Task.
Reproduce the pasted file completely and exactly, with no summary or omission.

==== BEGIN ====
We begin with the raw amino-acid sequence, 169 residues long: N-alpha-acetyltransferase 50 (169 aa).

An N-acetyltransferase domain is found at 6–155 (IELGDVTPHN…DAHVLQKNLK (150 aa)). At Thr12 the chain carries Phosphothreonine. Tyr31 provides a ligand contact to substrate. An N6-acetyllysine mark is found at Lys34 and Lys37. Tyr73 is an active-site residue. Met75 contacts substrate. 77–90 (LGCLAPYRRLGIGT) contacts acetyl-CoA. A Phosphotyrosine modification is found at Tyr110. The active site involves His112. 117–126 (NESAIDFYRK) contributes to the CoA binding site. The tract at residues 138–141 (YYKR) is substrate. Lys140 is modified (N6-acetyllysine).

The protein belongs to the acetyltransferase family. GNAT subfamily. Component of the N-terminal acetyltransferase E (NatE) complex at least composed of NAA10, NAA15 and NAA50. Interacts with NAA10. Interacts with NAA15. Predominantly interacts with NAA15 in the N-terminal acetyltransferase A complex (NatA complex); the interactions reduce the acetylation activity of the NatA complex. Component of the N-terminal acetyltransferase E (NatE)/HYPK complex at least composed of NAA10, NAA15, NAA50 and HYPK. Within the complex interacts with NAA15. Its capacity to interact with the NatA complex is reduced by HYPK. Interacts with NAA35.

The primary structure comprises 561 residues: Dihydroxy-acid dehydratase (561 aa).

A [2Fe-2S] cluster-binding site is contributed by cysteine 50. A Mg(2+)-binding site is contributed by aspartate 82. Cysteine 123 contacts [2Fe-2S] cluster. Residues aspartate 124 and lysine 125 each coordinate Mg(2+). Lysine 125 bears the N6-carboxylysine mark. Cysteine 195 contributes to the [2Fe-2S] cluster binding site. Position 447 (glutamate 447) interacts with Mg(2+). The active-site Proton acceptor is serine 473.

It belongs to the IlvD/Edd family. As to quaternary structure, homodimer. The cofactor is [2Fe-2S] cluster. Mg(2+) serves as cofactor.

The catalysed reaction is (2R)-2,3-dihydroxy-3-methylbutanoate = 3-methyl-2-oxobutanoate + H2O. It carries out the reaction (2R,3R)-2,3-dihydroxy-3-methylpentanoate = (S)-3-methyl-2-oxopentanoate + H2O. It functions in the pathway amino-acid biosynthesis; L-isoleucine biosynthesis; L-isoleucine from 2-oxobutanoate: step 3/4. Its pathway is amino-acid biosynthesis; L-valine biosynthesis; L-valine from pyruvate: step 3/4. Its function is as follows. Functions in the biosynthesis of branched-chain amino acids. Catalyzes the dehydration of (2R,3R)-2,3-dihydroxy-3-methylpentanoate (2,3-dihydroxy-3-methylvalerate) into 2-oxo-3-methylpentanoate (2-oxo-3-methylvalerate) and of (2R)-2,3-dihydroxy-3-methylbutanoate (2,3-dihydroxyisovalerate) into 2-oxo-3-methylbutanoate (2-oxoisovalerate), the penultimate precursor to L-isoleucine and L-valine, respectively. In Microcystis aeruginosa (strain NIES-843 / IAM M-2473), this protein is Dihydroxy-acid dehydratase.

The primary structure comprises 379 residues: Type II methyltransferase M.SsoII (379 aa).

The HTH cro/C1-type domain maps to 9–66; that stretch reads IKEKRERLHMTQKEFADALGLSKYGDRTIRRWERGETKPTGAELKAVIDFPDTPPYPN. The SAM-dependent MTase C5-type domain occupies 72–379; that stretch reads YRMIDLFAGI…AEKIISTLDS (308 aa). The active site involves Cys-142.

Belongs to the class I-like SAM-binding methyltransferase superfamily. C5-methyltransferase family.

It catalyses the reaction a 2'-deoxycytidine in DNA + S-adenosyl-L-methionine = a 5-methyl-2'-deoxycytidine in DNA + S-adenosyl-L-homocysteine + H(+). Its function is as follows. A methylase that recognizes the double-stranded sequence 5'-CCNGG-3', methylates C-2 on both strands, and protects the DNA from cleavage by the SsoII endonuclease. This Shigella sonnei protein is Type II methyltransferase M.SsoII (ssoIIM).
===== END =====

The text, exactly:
We begin with the raw amino-acid sequence, 169 residues long: N-alpha-acetyltransferase 50 (169 aa).

An N-acetyltransferase domain is found at 6–155 (IELGDVTPHN…DAHVLQKNLK (150 aa)). At Thr12 the chain carries Phosphothreonine. Tyr31 provides a ligand contact to substrate. An N6-acetyllysine mark is found at Lys34 and Lys37. Tyr73 is an active-site residue. Met75 contacts substrate. 77–90 (LGCLAPYRRLGIGT) contacts acetyl-CoA. A Phosphotyrosine modification is found at Tyr110. The active site involves His112. 117–126 (NESAIDFYRK) contributes to the CoA binding site. The tract at residues 138–141 (YYKR) is substrate. Lys140 is modified (N6-acetyllysine).

The protein belongs to the acetyltransferase family. GNAT subfamily. Component of the N-terminal acetyltransferase E (NatE) complex at least composed of NAA10, NAA15 and NAA50. Interacts with NAA10. Interacts with NAA15. Predominantly interacts with NAA15 in the N-terminal acetyltransferase A complex (NatA complex); the interactions reduce the acetylation activity of the NatA complex. Component of the N-terminal acetyltransferase E (NatE)/HYPK complex at least composed of NAA10, NAA15, NAA50 and HYPK. Within the complex interacts with NAA15. Its capacity to interact with the NatA complex is reduced by HYPK. Interacts with NAA35.

The primary structure comprises 561 residues: Dihydroxy-acid dehydratase (561 aa).

A [2Fe-2S] cluster-binding site is contributed by cysteine 50. A Mg(2+)-binding site is contributed by aspartate 82. Cysteine 123 contacts [2Fe-2S] cluster. Residues aspartate 124 and lysine 125 each coordinate Mg(2+). Lysine 125 bears the N6-carboxylysine mark. Cysteine 195 contributes to the [2Fe-2S] cluster binding site. Position 447 (glutamate 447) interacts with Mg(2+). The active-site Proton acceptor is serine 473.

It belongs to the IlvD/Edd family. As to quaternary structure, homodimer. The cofactor is [2Fe-2S] cluster. Mg(2+) serves as cofactor.

The catalysed reaction is (2R)-2,3-dihydroxy-3-methylbutanoate = 3-methyl-2-oxobutanoate + H2O. It carries out the reaction (2R,3R)-2,3-dihydroxy-3-methylpentanoate = (S)-3-methyl-2-oxopentanoate + H2O. It functions in the pathway amino-acid biosynthesis; L-isoleucine biosynthesis; L-isoleucine from 2-oxobutanoate: step 3/4. Its pathway is amino-acid biosynthesis; L-valine biosynthesis; L-valine from pyruvate: step 3/4. Its function is as follows. Functions in the biosynthesis of branched-chain amino acids. Catalyzes the dehydration of (2R,3R)-2,3-dihydroxy-3-methylpentanoate (2,3-dihydroxy-3-methylvalerate) into 2-oxo-3-methylpentanoate (2-oxo-3-methylvalerate) and of (2R)-2,3-dihydroxy-3-methylbutanoate (2,3-dihydroxyisovalerate) into 2-oxo-3-methylbutanoate (2-oxoisovalerate), the penultimate precursor to L-isoleucine and L-valine, respectively. In Microcystis aeruginosa (strain NIES-843 / IAM M-2473), this protein is Dihydroxy-acid dehydratase.

The primary structure comprises 379 residues: Type II methyltransferase M.SsoII (379 aa).

The HTH cro/C1-type domain maps to 9–66; that stretch reads IKEKRERLHMTQKEFADALGLSKYGDRTIRRWERGETKPTGAELKAVIDFPDTPPYPN. The SAM-dependent MTase C5-type domain occupies 72–379; that stretch reads YRMIDLFAGI…AEKIISTLDS (308 aa). The active site involves Cys-142.

Belongs to the class I-like SAM-binding methyltransferase superfamily. C5-methyltransferase family.

It catalyses the reaction a 2'-deoxycytidine in DNA + S-adenosyl-L-methionine = a 5-methyl-2'-deoxycytidine in DNA + S-adenosyl-L-homocysteine + H(+). Its function is as follows. A methylase that recognizes the double-stranded sequence 5'-CCNGG-3', methylates C-2 on both strands, and protects the DNA from cleavage by the SsoII endonuclease. This Shigella sonnei protein is Type II methyltransferase M.SsoII (ssoIIM).